Irish graduate student offensive lineman Tommy Kraemer blocks his man during Notre Dame’s 35-20 win over Virginia on Sept. 28, 2019, at Notre Dame Stadium. Coming into the 2020 season, Kraemer contributed 29 career starts to an offensive line that had 109 combined among the five returning starters.

The next year Kraemer proved his abilities as a pass blocker. Through seven starts in seven games, he did not allow a single sack, giving up just one quarterback hit and three hurries on graduate student quarterback Ian Book. He was named a mid-season All-American for his efforts, but his campaign was cut short after suffering a season-ending MCL sprain in Notre Dame’s rainy 45-14 loss to Michigan on Oct. 26, 2019.

In 2020, his last year in an Irish uniform, Kraemer is doing his best to make up for lost time.

“I think coming into the season, our expectations were higher than ever. We have a really disciplined team,” he said. “It’s definitely a different environment, no one really in the stands — you have to bring your own juice and energy. You really have to rely on your brothers on the field, which I think is even more special. We’ve been told before, ‘Everyone you love is in that stadium,’ and the people that care about you are there. That’s really all that matters, your teammates and your family. So it’s been a pretty fun year in that respect.”

And Kraemer has been using 2020 as an opportunity to make his Cincinnati family proud. Having been named the ACC Offensive Lineman of the Week following the Boston College game, he has started in nine of Notre Dame’s 10 games, the only exception being Senior Day against Syracuse while still getting up to speed following an emergency appendectomy.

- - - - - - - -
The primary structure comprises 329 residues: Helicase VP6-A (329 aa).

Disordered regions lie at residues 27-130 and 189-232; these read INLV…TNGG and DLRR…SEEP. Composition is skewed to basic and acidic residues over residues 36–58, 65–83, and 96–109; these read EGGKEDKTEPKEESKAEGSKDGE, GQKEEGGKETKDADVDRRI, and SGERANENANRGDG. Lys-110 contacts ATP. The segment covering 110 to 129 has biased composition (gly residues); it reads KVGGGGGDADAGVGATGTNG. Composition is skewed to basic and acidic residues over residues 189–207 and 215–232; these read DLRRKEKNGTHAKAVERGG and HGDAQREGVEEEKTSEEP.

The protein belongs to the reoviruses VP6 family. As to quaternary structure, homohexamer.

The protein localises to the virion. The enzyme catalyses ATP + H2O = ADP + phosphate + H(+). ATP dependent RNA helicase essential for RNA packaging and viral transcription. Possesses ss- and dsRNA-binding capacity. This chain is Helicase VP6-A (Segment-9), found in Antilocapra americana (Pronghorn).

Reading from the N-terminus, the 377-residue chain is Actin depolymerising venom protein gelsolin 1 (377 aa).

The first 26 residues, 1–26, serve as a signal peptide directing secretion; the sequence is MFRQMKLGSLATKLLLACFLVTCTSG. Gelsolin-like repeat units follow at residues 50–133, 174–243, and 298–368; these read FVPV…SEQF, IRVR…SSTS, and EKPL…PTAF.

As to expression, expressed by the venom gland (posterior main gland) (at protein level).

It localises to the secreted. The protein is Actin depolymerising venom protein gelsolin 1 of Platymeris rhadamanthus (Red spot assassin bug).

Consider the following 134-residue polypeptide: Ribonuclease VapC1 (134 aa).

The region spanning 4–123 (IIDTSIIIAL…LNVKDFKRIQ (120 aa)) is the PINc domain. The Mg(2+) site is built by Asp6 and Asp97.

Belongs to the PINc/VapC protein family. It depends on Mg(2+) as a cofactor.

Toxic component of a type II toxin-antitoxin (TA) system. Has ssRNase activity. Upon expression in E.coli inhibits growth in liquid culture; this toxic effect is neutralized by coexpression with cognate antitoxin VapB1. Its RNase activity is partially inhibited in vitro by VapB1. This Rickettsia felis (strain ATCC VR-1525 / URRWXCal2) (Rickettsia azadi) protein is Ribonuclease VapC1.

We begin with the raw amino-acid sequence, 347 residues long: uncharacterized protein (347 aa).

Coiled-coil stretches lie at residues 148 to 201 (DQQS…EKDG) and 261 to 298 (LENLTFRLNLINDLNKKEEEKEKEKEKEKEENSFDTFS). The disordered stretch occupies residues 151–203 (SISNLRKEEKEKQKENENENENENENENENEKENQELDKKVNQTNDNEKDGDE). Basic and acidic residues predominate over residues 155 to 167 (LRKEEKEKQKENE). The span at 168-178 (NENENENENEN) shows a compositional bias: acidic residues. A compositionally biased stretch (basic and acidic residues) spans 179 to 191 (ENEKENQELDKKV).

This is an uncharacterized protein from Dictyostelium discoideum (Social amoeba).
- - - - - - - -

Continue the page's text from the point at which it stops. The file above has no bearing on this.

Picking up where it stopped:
Kraemer played an integral role in several key Irish wins. Against Clemson, he helped his team to 310 passing yards against an ACC-second-best Tigers pass defense which was allowing an average of just 174.9 yards per game. Against Boston College, he and his teammates didn’t let the Eagles get to Book once, though BC was averaging 2.75 sacks per game.

Additionally, this year has seen a stark improvement in Notre Dame’s running efforts, which had declined since the outstanding 2017 campaign. The Irish rushed for 208 yards on a Clemson team averaging just 99.9 yards allowed going into to the contest, and the starting right guard played no small part in his team hanging three rushing touchdowns on a team that had given up three total through seven prior games. That type of showing against top competition has once more made Kraemer’s unit a finalist for the award they won back in 2017.

But it’s not just what happens on the field that is important to Kramer — it’s what occurs off it too. He cited some of his fondest memories as “hanging out with the guys on the team off the field, especially the offensive line. We all live together, we hang out together all the time. It’s been really special,” he said.

Looking ahead to next year, Kraemer said he hopes to be drafted to the pros as he’ll train for the combine in the offseason. But for now, he’ll cherish the time he has left in South Bend.

“Notre Dame struck me as soon as I stepped foot on campus,” he said. “From then on is history.”